When flown with the national banner of other countries, each flag must be displayed from a separate pole of the same height. Each flag should be the same size. They should be raised and lowered simultaneously. The flag of one nation may not be displayed above that of another nation.
Raising and Lowering the Flag
The flag should be raised briskly and lowered slowly and ceremoniously. Ordinarily it should be displayed only between sunrise and sunset. It should be illuminated if displayed at night.
The flag of the United States of America is saluted as it is hoisted and lowered. The salute is held until the flag is unsnapped from the halyard or through the last note of music, whichever is the longest.
Displaying the Flag Indoors
When on display, the flag is accorded the place of honor, always positioned to its own right. Place it to the right of the speaker or staging area or sanctuary. Other flags should be to the left.
The flag of the United States of America should be at the center and at the highest point of the group when a number of flags of states, localities, or societies are grouped for display.
When one flag is used with the flag of the United States of America and the staffs are crossed, the flag of the United States is placed on its own right with its staff in front of the other flag.
When displaying the flag against a wall, vertically or horizontally, the flag's union (stars) should be at the top, to the flag's own right, and to the observer's left.
Parading and Saluting the Flag
When carried in a procession, the flag should be to the right of the marchers. When other flags are carried, the flag of the United States may be centered in front of the others or carried to their right. When the flag passes in a procession, or when it is hoisted or lowered, all should face the flag and salute.
To salute, all persons come to attention. Those in uniform give the appropriate formal salute. Citizens not in uniform salute by placing their right hand over the heart and men with head cover should remove it and hold it to left shoulder, hand over the heart. Members of organizations in formation salute upon command of the person in charge.
The Pledge of Allegiance and National Anthem
The pledge of allegiance should be rendered by standing at attention, facing the flag, and saluting.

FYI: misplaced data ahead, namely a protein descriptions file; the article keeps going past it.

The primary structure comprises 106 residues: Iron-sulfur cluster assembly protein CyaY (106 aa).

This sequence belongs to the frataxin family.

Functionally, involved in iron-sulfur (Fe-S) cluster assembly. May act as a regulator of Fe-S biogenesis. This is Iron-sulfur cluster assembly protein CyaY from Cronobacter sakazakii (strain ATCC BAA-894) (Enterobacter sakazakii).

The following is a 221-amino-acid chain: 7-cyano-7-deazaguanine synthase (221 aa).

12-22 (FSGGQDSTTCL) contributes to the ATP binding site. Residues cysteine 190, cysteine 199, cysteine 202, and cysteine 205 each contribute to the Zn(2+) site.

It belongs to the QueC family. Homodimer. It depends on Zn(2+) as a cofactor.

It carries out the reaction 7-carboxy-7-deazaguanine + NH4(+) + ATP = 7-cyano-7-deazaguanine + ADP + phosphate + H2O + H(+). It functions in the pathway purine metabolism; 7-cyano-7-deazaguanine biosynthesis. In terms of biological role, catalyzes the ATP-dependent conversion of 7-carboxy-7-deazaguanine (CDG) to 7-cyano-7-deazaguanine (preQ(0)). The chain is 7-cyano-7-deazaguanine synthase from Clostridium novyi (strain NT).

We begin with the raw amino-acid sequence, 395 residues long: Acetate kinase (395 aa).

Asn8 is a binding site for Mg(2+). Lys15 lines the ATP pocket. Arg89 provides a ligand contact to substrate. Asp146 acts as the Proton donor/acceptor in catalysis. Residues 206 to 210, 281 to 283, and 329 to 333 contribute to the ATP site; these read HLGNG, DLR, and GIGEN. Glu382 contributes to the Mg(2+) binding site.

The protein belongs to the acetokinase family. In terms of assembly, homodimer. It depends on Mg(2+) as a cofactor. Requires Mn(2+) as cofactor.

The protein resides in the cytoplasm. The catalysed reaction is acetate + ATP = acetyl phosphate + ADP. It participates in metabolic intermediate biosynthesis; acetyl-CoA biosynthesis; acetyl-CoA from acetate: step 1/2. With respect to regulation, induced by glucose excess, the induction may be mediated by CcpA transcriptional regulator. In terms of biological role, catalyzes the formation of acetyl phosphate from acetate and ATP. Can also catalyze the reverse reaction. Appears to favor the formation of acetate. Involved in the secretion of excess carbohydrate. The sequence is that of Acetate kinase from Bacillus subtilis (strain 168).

When the national anthem is played or sung, citizens should stand at attention and salute at the first note and hold the salute through the last note. The salute is directed to the flag, if displayed, otherwise to the music.
The Flag in Mourning
To place the flag at half staff, hoist it to the peak for an instant and lower it to a position half way between the top and bottom of the staff. The flag is to be raised again to the peak for a moment before it is lowered. On Memorial Day the flag is displayed at half staff until noon and at full staff from noon to sunset.
The flag is to be flown at half staff in mourning for designated, principal government leaders and upon presidential or gubernatorial order.
When used to cover a casket, the flag should be placed with the union at the head and over the left shoulder. It should not be lowered into the grave.
Evolution of the United States Flag
No one knows with absolute certainty who designed the first stars and stripes or who made it. Congressman Francis Hopkinson seems most likely to have designed it, and few historians believe that Betsy Ross, a Philadelphia seamstress, made the first one.
Until the Executive Order of June 24, 1912, neither the order of the stars nor the proportions of the flag was prescribed. Consequently, flags dating before this period sometimes show unusual arrangements of the stars and odd proportions, these features being left to the discretion of the flag maker. In general, however, straight rows of stars and proportions similar to those later adopted officially were used. The principal acts affecting the flag of the United States are the following:
On June 14, 1777, in order to establish an official flag for the new nation, the Continental Congress passed the first Flag Act: "Resolved, That the flag of the United States be made of thirteen stripes, alternate red and white; that the union be thirteen stars, white in a blue field, representing a new Constellation."